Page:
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Helping Children To Cope With Trauma

by Dr. Randi Fredricks, Ph.D., Director of San Jose Counseling and Psychotherapy

After a catastrophic event, such as the loss of a loved one or an accident, children may be fearful, sad, or apprehensive. However, most children recover from their feelings of fear in a short time.

A key element in recovery is the support children get from parents, teachers, and other adults. In assisting children in coping with trauma, it's safe to assume that every child will have some level of reaction, although most will be relatively mild. All children seem to benefit from active involvement and awareness of a concerned adult, instead of a more passive approach which delays action until significant problems are observed.

Children may be particularly vulnerable due to their more limited coping and communication skills, the powerful influence of media exposure such as television, and the often insufficient attention focused on early identification and intervention for children affected by traumatic events. To help a child cope with trauma, a parent or guardian can do the following things.

Anticipate needs. Take the initiative: approach children to chat, to talk about their feelings and concerns about a traumatic or scary event before they bring it up. It is easier for children if the adults anticipate their needs and open up the lines of communication, particularly in difficult times. This also sends the message that a topic is okay to talk about with adults.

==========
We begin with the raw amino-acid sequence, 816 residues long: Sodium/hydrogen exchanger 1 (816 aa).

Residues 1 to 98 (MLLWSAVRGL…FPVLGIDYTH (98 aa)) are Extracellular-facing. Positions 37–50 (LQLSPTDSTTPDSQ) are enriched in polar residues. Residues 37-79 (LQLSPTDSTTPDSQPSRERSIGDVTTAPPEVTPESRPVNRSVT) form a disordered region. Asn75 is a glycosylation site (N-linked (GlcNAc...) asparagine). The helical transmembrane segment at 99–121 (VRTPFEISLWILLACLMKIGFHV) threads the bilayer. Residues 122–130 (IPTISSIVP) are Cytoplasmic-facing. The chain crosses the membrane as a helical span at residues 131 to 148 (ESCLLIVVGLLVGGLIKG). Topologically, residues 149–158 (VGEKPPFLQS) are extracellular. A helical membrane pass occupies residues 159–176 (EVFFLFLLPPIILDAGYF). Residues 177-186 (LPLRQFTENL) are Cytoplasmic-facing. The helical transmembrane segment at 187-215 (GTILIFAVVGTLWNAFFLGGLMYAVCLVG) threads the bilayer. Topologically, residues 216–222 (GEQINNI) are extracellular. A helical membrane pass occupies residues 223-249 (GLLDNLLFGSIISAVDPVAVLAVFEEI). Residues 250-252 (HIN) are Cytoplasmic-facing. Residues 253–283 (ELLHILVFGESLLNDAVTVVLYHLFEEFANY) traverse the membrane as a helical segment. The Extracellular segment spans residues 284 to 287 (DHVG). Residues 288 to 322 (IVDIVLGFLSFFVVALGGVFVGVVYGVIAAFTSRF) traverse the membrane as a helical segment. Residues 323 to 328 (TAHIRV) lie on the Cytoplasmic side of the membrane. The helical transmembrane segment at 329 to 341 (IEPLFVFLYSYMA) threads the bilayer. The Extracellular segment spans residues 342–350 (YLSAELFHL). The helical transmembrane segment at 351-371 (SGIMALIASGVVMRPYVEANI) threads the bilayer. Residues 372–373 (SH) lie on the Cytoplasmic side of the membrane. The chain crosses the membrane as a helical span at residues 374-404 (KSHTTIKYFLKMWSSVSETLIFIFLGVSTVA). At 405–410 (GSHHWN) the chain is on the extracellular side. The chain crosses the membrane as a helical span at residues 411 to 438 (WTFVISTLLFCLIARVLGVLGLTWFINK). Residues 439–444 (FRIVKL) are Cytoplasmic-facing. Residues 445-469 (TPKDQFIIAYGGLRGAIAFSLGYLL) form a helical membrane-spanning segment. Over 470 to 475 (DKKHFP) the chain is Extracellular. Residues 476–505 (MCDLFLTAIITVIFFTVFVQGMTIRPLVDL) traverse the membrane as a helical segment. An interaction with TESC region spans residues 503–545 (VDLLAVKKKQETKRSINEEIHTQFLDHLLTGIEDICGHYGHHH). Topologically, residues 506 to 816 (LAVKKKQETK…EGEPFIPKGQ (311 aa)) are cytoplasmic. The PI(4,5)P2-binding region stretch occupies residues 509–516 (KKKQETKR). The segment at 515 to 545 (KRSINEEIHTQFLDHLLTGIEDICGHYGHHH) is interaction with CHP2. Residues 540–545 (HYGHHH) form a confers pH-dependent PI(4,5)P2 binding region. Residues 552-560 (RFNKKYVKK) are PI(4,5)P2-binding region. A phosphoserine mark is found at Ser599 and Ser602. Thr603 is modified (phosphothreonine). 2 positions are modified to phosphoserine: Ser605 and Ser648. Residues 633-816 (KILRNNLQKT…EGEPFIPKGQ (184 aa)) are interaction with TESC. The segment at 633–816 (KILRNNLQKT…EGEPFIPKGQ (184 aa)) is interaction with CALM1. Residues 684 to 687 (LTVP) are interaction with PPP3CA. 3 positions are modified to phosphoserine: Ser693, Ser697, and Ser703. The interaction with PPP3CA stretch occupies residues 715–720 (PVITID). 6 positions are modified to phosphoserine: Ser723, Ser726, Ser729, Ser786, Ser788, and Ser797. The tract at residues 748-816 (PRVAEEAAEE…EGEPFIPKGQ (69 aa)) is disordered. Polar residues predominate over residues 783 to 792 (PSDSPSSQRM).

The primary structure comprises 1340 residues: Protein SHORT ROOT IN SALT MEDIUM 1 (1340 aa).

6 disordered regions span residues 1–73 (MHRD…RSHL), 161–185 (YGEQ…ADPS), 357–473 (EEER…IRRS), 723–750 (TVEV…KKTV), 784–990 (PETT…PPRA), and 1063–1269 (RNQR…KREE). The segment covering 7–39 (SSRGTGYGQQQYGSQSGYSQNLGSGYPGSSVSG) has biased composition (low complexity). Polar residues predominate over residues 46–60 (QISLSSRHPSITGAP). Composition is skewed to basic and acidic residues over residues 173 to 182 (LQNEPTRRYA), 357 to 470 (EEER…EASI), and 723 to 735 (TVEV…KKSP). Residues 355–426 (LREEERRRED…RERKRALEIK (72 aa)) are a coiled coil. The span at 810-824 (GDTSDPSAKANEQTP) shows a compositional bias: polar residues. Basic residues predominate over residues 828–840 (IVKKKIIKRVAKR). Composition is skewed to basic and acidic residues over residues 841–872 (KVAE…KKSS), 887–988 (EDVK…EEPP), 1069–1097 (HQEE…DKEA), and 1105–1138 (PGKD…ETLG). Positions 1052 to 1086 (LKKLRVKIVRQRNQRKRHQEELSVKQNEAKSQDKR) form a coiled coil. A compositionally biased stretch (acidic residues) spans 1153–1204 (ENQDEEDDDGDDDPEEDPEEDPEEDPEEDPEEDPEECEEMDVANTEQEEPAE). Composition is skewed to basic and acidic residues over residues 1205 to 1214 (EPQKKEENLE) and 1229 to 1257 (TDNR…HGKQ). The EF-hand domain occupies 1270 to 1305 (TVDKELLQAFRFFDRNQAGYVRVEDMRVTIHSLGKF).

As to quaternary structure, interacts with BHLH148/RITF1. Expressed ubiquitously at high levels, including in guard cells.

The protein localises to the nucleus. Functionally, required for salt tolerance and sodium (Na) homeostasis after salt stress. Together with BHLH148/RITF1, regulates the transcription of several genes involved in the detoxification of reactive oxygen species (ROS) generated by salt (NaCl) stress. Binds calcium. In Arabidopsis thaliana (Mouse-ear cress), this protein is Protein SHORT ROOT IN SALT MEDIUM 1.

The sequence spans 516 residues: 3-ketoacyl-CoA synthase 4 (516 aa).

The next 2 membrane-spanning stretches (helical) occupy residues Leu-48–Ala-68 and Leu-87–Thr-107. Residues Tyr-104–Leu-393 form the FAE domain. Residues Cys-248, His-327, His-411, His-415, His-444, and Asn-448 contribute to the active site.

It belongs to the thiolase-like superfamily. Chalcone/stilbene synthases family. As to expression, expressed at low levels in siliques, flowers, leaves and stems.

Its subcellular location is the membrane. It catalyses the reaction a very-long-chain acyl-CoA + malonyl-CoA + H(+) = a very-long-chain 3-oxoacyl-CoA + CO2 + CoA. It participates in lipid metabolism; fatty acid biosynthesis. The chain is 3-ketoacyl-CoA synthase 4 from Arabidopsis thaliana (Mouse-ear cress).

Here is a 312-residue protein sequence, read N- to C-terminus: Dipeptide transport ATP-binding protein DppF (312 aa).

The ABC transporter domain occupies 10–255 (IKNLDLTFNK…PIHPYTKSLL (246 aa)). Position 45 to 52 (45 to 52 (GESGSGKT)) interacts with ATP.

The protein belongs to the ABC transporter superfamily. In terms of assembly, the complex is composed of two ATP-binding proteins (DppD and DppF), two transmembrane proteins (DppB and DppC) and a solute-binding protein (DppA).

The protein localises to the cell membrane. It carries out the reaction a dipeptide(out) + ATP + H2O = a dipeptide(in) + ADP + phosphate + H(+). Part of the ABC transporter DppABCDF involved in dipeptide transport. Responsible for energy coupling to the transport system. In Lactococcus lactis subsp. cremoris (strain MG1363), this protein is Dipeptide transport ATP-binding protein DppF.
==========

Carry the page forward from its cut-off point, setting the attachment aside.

Look at these discussions as a process. Use brief, frequent chats, rather than a single all-inclusive presentation, as a way of exploring feelings and thoughts. Such chats are more natural and allow for observation and interaction and are less likely to be overwhelming or 'preachy' to children.

Use candor with discretion. This should be the theme of all adult-to-child communication on traumatic incidents. Be honest, but give details and explanations at a level commensurate with the child's cognitive and emotional capacity. It is healthy and appropriate to begin with more limited sharing that provides a foundation for future elaboration. We can do much to assist children in dealing with reality but cannot and should not attempt to rewrite reality for children.

Let kids know how you feel. Although adults need to have a degree of composure when talking to children about sensitive issues, it can be useful to let a child know that grownups have uncomfortable and upsetting feelings, too. It can be comforting for a child to realize that adults get scared on occasion and need support from family, friends, and that sometimes therapy may be helpful. Children need to know that it’s okay to feel hurt and that the pain does get better with time.

Most children and teenagers will recover from their fear. If, after a month, a child is still showing signs of distress, professional help from a therapist may be indicated. Signs of distress include not sleeping or eating, excessive clinging, re-experiencing the event through nightmares, recollections or play, emotional numbing, or persistent fears about disaster. If a child or adolescent is experiencing these symptoms, seek the assistance of a school counselor or other mental health professional

Dr. Randi Fredricks, Ph.D., is an author, researcher, and Licensed Marriage & Family Therapist (#47803) in San Jose, California. She works with teenagers and adults with anxiety, depression, addiction, and eating disorders. To learn more about Dr. Fredricks' work, visit

Disclaimer: Internet Special Education Resources (ISER) provides this information in an effort to help parents find local special education professionals and resources. ISER does not recommend or endorse any particular special education referral source, special educational methodological bias, type of special education professional, or specific special education professional.
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